Chapter One & Two
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Chapter XI: TOby
I close the box and sigh with disappointment. “Doilies!” I call to Milly in the kitchen. “Basement or Goodwill?”
“Goodwill,” Milly says. “Only old people use doilies.” Silly me. “But put that on pause and come in here for just a minute.” Quizzically, I set down the box and join them in the kitchen. Millicent and Marley are seated at the small round table across from each other with mugs of lemonade. I know, lemonade in a mug? Weird. “Have a seat,” Milly requests.
“What is it?” Marley asks.
“Listen,” Milly starts. “I know you kids didn’t want to come here. You probably rolled your eyes at the thought of starting your summer with a kooky old widow. But I’m impressed with your character. You two are great kids.” Marley grins gratefully.
“Thanks, you’re not that bad,” I tease. “Sure, you’re a little weird, admittedly, but you’re cool, too,” I say.
Milly lets out a laugh. “I commend you for your honesty. Now, I know you didn’t come here under the best circumstances, and I know that things are seemingly falling apart at home...” She got so serious so fast. “Don’t worry, I swear to you I will not lie to your face and tell you how ‘things will get better’ and ‘change isn’t always what we want.’ Truth is, life is a pain in the ass, a constant fight between happiness and survival. Just remember you are who you choose to be, and no matter what choices your parents make, you aren’t bound by their choices. Forgiveness is the hardest thing in the world, but the sooner you discover it, the faster you heal. Also, here’s fifty bucks for each of you.” She reaches her hand across the table with two crisp bills folded in half.
Chapter XII: Marley
Almost as if on cue, there’s a knock on the front door. I glance at Milly’s retro clock in the kitchen and see that it’s five of five. Mom’s just on time. Although I had never anticipated the feeling today, I start to feel sad when I realize that we’ll have to go home.
“Alright, kiddos,” Milly says, standing up. “I think that’s your ride.”
Toby stretches his arms above his head. “Can’t believe it’s five already,” he says.
“Me neither,” I agree, gulping down the rest of my lemonade. My stomach gurgles, and I can’t help but think about what we’re going to have for dinner tonight.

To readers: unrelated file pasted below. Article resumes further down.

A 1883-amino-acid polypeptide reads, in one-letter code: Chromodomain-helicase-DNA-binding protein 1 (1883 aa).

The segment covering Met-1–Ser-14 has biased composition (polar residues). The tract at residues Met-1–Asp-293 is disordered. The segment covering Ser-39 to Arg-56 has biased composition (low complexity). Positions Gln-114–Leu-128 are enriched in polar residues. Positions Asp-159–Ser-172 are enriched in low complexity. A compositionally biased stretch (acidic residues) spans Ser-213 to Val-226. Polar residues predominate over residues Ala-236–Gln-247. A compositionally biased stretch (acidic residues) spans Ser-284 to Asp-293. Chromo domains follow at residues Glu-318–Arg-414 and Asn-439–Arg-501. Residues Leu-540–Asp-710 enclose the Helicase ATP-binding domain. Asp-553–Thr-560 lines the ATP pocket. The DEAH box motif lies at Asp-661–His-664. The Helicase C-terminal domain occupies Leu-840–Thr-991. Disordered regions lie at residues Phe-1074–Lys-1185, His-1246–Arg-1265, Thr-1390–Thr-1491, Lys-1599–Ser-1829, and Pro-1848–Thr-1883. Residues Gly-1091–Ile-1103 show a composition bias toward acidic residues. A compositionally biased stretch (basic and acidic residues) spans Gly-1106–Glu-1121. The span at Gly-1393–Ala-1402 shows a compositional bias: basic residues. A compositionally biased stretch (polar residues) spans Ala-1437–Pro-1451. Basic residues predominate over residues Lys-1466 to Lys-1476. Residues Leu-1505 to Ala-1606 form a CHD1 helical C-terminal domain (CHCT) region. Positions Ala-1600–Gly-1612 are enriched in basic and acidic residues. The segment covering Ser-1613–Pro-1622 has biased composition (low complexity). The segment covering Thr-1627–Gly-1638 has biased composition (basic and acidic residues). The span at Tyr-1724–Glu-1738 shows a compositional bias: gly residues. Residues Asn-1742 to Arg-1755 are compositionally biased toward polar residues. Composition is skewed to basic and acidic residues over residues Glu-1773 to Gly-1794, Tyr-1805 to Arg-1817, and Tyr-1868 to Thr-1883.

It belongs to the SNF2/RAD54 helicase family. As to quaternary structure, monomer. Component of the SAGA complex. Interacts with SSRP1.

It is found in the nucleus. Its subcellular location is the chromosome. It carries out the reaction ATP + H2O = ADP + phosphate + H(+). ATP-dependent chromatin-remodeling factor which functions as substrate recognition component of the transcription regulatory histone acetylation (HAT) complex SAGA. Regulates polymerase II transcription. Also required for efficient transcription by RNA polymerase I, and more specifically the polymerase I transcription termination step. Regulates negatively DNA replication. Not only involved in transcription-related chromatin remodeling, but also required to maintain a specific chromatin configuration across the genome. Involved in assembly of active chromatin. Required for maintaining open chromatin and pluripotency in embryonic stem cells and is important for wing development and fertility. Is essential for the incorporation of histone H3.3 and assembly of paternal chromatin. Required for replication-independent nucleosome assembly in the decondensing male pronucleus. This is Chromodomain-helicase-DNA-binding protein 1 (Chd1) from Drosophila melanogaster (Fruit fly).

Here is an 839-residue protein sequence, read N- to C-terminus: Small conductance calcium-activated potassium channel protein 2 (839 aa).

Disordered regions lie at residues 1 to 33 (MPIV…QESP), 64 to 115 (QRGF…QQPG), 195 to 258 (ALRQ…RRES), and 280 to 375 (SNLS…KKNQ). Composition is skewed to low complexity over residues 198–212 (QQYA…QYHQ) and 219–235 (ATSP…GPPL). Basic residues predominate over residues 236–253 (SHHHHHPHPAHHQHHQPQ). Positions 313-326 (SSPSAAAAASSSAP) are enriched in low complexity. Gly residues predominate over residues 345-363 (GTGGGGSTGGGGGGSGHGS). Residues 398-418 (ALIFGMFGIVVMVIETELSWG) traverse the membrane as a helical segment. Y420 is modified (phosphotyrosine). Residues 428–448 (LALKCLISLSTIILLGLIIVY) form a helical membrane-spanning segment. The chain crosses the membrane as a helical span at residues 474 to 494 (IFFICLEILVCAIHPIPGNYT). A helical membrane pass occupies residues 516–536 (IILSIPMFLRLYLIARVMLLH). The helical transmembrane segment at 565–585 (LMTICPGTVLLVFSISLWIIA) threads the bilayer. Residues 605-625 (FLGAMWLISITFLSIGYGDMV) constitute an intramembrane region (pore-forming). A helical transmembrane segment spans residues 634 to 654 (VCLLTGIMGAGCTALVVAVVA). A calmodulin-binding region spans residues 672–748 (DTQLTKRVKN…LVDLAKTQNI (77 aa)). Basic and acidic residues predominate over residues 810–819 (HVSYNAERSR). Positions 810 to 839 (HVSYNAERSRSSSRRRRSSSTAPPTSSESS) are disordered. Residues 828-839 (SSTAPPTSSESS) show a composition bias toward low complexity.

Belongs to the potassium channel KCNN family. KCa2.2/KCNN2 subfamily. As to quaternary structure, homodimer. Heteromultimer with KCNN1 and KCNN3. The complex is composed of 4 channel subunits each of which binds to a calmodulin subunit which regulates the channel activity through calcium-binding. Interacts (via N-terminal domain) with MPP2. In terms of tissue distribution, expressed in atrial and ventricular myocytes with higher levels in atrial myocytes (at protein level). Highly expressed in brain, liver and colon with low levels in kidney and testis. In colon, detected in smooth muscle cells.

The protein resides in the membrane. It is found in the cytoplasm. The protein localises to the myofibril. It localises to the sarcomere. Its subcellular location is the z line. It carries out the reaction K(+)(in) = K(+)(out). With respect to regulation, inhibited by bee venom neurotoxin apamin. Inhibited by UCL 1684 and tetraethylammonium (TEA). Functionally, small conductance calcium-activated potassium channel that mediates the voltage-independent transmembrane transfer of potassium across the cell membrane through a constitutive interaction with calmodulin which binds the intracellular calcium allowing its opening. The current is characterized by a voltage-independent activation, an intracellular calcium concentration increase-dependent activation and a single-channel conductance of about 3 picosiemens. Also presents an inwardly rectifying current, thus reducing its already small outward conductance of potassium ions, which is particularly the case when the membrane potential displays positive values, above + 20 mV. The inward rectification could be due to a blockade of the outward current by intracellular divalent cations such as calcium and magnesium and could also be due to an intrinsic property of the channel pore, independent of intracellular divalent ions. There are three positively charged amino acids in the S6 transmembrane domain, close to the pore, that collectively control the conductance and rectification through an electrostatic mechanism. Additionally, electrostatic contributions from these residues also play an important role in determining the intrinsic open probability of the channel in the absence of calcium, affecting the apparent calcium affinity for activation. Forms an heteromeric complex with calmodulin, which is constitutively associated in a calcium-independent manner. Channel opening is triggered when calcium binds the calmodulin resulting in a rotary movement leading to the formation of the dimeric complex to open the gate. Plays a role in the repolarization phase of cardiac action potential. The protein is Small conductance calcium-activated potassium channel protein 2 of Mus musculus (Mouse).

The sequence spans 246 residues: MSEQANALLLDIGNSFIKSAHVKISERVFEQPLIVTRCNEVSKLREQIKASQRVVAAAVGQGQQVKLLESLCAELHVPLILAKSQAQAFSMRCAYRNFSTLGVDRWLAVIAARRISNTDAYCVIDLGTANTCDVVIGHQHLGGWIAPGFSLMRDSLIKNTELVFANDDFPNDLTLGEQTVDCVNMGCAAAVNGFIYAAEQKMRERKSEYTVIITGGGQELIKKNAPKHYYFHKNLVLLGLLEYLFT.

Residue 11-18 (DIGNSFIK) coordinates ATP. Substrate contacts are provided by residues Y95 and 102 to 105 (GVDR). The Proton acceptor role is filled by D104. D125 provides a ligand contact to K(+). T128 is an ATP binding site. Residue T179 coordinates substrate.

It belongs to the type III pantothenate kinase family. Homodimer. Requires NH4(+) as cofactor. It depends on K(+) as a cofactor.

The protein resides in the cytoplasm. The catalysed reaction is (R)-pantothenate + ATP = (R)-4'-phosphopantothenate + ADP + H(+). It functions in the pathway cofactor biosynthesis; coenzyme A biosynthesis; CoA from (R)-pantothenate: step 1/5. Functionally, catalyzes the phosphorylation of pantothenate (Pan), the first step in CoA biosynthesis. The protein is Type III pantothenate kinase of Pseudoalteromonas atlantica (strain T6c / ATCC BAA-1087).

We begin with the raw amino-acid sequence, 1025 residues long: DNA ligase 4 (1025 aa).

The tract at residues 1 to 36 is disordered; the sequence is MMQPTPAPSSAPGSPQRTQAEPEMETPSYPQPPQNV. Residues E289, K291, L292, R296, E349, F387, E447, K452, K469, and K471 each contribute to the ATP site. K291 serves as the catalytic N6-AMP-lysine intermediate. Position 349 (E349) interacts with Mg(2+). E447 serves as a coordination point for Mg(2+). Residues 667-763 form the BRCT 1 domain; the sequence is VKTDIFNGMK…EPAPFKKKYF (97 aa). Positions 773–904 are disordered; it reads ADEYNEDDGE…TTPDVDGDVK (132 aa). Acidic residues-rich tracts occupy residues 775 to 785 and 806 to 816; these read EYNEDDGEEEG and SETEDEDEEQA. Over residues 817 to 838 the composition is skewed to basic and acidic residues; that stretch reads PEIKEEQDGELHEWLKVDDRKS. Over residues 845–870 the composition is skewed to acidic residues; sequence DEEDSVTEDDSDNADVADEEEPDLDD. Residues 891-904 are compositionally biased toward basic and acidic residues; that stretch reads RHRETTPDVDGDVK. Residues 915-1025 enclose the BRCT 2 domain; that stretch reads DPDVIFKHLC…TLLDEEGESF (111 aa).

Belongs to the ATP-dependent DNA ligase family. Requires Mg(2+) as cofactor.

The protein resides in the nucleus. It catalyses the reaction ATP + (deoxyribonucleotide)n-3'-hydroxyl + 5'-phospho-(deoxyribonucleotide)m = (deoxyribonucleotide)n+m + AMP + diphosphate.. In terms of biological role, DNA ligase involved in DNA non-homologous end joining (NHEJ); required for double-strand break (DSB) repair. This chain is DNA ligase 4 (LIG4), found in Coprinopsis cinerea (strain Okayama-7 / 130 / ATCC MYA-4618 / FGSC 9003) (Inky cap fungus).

“Come in!” Milly yells. It’s almost like we’re replaying this morning. I half-expect Mom to respond with a it’s just me, Lori!, but Toby’s opening the door before Milly has the chance. I’m not far behind him.
The look on Mom’s face when Toby opens the door is priceless. It’s almost as if she’s expecting to see us skinned alive and hanging from the ceiling. Her eyes are wide, and her fist is raised to knock on the door again. Her shoulders noticeably relax when she sees that we are, indeed, still in one piece. Her eyes drop to the bills in our hands, and she smiles.
“Good day?” she asks. Milly brings up the rear of our little trio.
“Wonderful,” Milly says.
“I see that you’ve made some progress,” Mom says, pointing to the stacks of boxes outside Milly’s front steps. Her eyes are still a little wide as if she’s expecting us to, at any moment, run screaming from the house and into the van.
“They were like lovely little elves,” Milly says, smiling with her hands on her hips. Back to fruitcake status.
“I’m sure they were,” Mom says, frowning slightly. She’s not yet used to Milly’s eccentric language. “We better get going,” she says.
“Thank you for having us, Milly,” I say. I mean it, too.
“You’ll both have to come back soon,” Milly says. “And we’ll have make those plans that we talked about.” She winks at Toby and I, and I can’t help but smile. I know that Mom will pester us about what exactly she’s referring to, but for now it’s our secret.
By the time we’re in the van, Milly has already disappeared into her not-quite-a-mansion. I’m in the back, because due to our small age difference, Toby’s got dibs on the front seat.
The line of questions begins rolling in.
“How did it go? Did you guys have fun? It wasn’t that bad, was it?” Toby and I answer in one word remarks.
“Good. Yeah. Nope.”
Mom sighs. “Fine. Don’t give me details.”
“Okay,” I say. Toby snickers and Mom grins, shaking her head.
I feel like I should--or at least one of us should--ask about how it went with Mom and Dad today. We should ask if there were any problems, or if the deed had been done, but I don’t want to ask. I don’t want to think about what’s to come, or what we’re leaving behind. I want to think about the happy old lady in the house with the raccoon, and the things that she said. I want to think about forever lasting today, and about necklaces and old books, and love that’s to come. I want to think of how things can go right, and how casseroles are much better with Ritz cracker topping.
So I don’t ask Mom about the divorce. And, okay, we finally cave and give details. We laugh about Cheerio, and about underwear hanging from the ceiling, and about Toby being all superhero-ish and coming through a wall.
We don’t talk about divorce papers and painful memories, and how there’s no clear view of this trail we’re on. But sometimes that’s how life is. Sometimes you have to enjoy the view. Sometimes it’s as simple as unboxing old memories and giving them a new place. And sometimes it can get a little nutty.